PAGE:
Erik Desjarlais, Weft & Warp (Updated)

Today’s Press Herald includes an article on former chef Erik Desjarlais and his business Weft & Warp where he makes knife rolls, aprons, and leather goods.

Most of his customers – as much as 80 percent – are in the restaurant industry, although he also counts serious home cooks as fans. Cooks, bartenders and front-of-house staff all over Portland use his gear, as do employees of such well-known restaurants as Toro in New York City and Atelier Crenn in San Francisco.

“We love his work,” said Ken Oringer, chef/co-owner of Toro in Boston and Manhattan. Toro’s New York service team wears custom Weft & Warp waist aprons. “We love to support any chef/artisans who take risks to follow their hearts.”

Desjarlais has a retail shop under development in Freeport called Intervale Mercantile Co. which he hopes to have open this Saturday.

Taking Over An Established Restaurant

The Press Herald has posted an article, focused heavily on the Arrows to Velveteen Habit transition, on the challenges restaurateurs face when buying an established restaurant with a loyal customer base.

Sometimes in life it’s necessary to let go of the old to make way for something different. For the past year, Goldman has been trying to let go of Arrows and its well-loved traditions to make room for his new restaurant, The Velveteen Habit. It hasn’t always been easy. Customers were scarce at first. Longtime fans missed the old wine list, the formality of Arrows and that wisteria.

WholeMade Meal Shares

Earlier this week, the Bangor Daily News reported on WholeMade Meal Shares, a meal delivery service in Portland.

They also know that most people don’t have time to cook those types of meals every day.

Enter WHOLEmade Meal Shares – homemade meal bundles made by the women and distributed for customer pick-up at the beginning of each week.

“We’re cooking for you,” Cimino said. “We’re taking over the food world and reclaiming people’s health. And we’re making it easy for them.”

Boston Globe: Small Plates in Portland

Former Sunday Telegram restaurant critic Nancy Heiser, has written an article about Portland’s small plate restaurant trend for The Boston Globe.

Small plates have taken hold as a culinary craze in many cities, but in Portland, arguably New England’s small city most revered for food, they are hot, and we’re not talking temperature. Several restaurants that have opened to some acclaim are offering only small plates, and most are doing so in small spaces too. Don’t come expecting full-blown entrées with trimmings.

But you will eat well. Very well.

Central Provisions, Lolita, Sur Lie and Bao Bao are all featured.

South Portland Food Cupboard

The Bangor Daily News has posted a report on the work of the South Portland Food Cupboard.

On Thursday mornings, when the doors of the South Portland Food Cupboard swing open, low-income families can’t believe their eyes.

“The produce is so absolutely beautiful that our clients just cry,” said director Sybil Riemensnider, who receives the weekly bounty from Jordan’s Farm in Cape Elizabeth. “These are things they can’t afford.”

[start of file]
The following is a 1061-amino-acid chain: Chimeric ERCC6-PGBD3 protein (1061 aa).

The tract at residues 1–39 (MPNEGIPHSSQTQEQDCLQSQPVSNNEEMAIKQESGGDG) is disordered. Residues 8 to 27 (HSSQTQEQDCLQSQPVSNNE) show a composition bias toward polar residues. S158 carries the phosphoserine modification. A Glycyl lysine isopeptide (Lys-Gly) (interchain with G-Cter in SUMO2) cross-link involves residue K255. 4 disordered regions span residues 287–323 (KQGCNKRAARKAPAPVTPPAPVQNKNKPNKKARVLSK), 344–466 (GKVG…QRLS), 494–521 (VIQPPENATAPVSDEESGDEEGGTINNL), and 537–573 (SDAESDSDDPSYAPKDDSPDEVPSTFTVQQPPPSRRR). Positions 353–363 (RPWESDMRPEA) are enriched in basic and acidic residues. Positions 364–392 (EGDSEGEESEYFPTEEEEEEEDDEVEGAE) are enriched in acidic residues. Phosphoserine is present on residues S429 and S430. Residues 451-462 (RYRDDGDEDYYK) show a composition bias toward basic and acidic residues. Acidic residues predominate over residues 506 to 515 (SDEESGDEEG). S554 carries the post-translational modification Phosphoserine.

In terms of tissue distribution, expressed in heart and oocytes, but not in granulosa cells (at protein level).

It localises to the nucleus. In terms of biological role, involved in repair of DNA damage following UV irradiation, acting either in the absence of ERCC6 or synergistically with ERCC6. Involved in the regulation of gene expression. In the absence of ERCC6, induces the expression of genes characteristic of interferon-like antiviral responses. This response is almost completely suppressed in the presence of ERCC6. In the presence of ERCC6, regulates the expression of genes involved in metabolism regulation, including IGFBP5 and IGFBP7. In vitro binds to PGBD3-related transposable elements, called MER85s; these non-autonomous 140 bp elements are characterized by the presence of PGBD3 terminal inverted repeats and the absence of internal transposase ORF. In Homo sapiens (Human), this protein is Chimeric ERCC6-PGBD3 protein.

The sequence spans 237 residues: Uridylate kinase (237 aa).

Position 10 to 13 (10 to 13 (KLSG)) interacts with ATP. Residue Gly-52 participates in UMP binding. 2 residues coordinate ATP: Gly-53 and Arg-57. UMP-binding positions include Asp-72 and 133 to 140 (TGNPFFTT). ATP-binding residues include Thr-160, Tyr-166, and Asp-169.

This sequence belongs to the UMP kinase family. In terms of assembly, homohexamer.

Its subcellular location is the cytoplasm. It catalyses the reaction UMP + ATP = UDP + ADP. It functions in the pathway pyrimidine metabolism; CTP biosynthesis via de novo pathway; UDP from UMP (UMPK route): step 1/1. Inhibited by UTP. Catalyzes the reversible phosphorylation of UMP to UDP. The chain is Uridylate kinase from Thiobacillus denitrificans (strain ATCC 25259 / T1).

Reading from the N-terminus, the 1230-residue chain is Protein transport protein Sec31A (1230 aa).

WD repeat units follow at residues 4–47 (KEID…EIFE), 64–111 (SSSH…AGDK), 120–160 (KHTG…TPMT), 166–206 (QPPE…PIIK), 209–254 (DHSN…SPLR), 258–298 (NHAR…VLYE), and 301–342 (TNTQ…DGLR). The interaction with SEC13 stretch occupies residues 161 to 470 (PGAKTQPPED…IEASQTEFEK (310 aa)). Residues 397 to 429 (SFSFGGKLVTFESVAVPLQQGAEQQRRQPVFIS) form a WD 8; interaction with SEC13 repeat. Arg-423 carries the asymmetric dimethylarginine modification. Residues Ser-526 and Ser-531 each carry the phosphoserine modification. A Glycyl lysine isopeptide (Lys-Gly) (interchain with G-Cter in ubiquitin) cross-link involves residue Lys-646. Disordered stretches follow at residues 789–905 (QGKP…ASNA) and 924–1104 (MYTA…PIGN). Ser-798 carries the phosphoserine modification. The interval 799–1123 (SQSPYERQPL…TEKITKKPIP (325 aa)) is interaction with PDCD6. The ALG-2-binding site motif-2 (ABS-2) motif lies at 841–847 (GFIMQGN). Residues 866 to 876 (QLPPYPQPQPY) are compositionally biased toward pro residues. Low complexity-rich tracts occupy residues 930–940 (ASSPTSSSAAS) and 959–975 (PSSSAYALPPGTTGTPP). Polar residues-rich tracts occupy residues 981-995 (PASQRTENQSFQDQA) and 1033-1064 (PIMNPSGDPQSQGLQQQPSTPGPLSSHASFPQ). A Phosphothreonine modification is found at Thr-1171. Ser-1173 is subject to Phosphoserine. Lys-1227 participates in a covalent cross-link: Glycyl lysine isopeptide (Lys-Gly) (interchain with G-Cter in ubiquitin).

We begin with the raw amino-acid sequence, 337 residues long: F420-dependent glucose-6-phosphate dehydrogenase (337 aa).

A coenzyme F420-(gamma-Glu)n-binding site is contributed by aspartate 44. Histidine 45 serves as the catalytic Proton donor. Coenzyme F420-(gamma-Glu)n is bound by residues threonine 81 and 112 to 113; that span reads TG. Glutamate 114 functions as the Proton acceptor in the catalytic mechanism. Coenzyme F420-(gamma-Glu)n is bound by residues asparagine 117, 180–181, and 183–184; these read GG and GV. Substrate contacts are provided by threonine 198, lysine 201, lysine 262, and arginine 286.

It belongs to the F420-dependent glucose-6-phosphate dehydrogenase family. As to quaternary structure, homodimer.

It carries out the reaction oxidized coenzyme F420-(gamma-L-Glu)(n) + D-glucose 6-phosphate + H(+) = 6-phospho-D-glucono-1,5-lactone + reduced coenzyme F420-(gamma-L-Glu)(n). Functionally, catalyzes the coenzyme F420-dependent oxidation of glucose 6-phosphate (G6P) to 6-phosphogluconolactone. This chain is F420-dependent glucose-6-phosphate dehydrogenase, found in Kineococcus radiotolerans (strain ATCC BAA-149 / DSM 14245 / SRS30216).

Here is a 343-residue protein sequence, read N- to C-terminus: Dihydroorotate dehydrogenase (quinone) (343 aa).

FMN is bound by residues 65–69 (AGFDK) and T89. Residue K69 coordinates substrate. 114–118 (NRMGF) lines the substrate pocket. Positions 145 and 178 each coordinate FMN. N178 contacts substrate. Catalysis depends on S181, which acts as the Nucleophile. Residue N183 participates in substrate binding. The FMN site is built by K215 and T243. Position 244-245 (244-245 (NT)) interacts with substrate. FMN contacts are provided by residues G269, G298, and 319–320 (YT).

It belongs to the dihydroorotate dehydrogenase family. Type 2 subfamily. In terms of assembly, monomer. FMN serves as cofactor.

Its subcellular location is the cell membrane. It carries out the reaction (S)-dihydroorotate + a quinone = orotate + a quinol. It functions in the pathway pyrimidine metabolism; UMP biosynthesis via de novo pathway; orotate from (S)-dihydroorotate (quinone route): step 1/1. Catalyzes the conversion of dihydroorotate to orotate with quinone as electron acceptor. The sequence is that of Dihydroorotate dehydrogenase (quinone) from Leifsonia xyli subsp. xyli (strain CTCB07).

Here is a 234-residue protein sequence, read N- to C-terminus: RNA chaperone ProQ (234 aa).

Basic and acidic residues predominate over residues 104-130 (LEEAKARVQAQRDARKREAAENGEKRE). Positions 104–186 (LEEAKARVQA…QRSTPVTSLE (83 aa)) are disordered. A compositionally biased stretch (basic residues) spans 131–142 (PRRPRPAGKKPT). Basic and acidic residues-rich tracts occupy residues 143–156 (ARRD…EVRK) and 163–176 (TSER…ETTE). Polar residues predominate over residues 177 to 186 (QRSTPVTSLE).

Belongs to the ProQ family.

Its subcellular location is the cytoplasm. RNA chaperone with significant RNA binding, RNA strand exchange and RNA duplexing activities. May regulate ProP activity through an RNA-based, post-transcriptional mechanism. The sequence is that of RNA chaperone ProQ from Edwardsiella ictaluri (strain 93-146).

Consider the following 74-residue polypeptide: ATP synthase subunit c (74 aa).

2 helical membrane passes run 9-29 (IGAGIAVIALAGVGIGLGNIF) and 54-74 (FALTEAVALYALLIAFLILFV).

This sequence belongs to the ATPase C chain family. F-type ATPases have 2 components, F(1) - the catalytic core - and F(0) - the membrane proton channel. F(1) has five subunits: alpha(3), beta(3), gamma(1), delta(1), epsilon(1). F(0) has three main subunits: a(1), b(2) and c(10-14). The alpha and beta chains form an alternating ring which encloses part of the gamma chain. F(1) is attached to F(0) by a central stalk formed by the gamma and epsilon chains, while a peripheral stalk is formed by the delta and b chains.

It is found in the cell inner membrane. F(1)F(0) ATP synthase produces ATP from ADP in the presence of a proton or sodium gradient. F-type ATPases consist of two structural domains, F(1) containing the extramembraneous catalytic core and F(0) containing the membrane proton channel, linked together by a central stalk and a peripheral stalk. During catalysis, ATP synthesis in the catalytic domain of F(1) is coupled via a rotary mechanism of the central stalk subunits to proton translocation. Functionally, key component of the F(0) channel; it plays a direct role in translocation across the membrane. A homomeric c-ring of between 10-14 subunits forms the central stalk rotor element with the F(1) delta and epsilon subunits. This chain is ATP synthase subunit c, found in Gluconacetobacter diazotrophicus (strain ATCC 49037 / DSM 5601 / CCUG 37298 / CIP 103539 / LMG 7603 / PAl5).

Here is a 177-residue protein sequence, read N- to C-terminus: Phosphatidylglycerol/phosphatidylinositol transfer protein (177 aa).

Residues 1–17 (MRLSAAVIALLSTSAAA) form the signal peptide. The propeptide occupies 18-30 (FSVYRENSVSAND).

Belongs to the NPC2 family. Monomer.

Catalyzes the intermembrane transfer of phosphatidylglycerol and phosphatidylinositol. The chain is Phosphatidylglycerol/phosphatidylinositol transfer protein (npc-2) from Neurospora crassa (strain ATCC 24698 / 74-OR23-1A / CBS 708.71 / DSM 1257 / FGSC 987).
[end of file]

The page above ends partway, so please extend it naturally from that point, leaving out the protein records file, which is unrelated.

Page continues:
Leigh Kellis from Holy Donut

MaineBiz has published an article about Leigh Kellis and her company The Holy Donut.

But creating a decadent but wholesome treat “was like a mission from God,” she says. “I love doughnuts and the idea of bringing it to Portland was exciting.”

Once she hit on a winning potato-based recipe, she brought six doughnuts to Coffee By Design’s Washington Avenue store to see if they’d sell. They did and she brought back a dozen the next day. Soon she got orders from Whole Foods Market and Lois’ Natural Marketplace and rented commercial kitchen space. Forty dozen doughnuts a week became 100 dozen. After eight months, she was yearning for a doughnut shop of her own.

Rwandan Bean Co.

Today’s Press Herald includes an article about the Rwandan Bean Company in Portland.

Mwenedata, 30, and Mazuroski, 28, are the founders of the year-old Rwanda Bean Co., a coffee bean wholesaler. They’re also philanthropists. Or at least that’s the plan.

By buying coffee beans directly from a farmer’s cooperative in the western Rwandan province of Karora, they cut out the middleman coffee broker and pay the farmers more. But their commitment to giving back doesn’t stop there.

You can learn more about Rwanda Bean on their website

The Hop Yard

The Press Herald has posted a report on The Hop Yard, a Maine-based hop farm that’s helping making Maine beer a bit more local.

In a few weeks, all the hops surrounding us will be harvested and used by Maine and New Hampshire breweries. Allagash, Sebago, Rising Tide, Austin Street and Tributary brewing companies all plan on brewing beers with hops grown by the Hop Yard.

Though the hop industry in Maine is far from being able to supply Maine brewers with all their hops, Keating is optimistic that The Hop Yard will continue to grow in scale and other farmers will follow their model, helping Maine become a thriving producer of hops.

Port City Bakeries

The new issue of Portland Magazine includes a survey of some of the city’s better bakeries: Standard, Portland Patisserie, Tandem, Dutch’s, and Ten Ten Pié.

We marvel at the sheer number of restaurants in the Forest City, but how about the bakeries? Portland is the center of the universe for from-scratch, flakey, buttery, first-class baked treats. Hot, fresh scones; lighter-than-air croissants; deadly sweet sticky buns; cookies; breads; and rolls are baked every day in small, thriving hives all over town.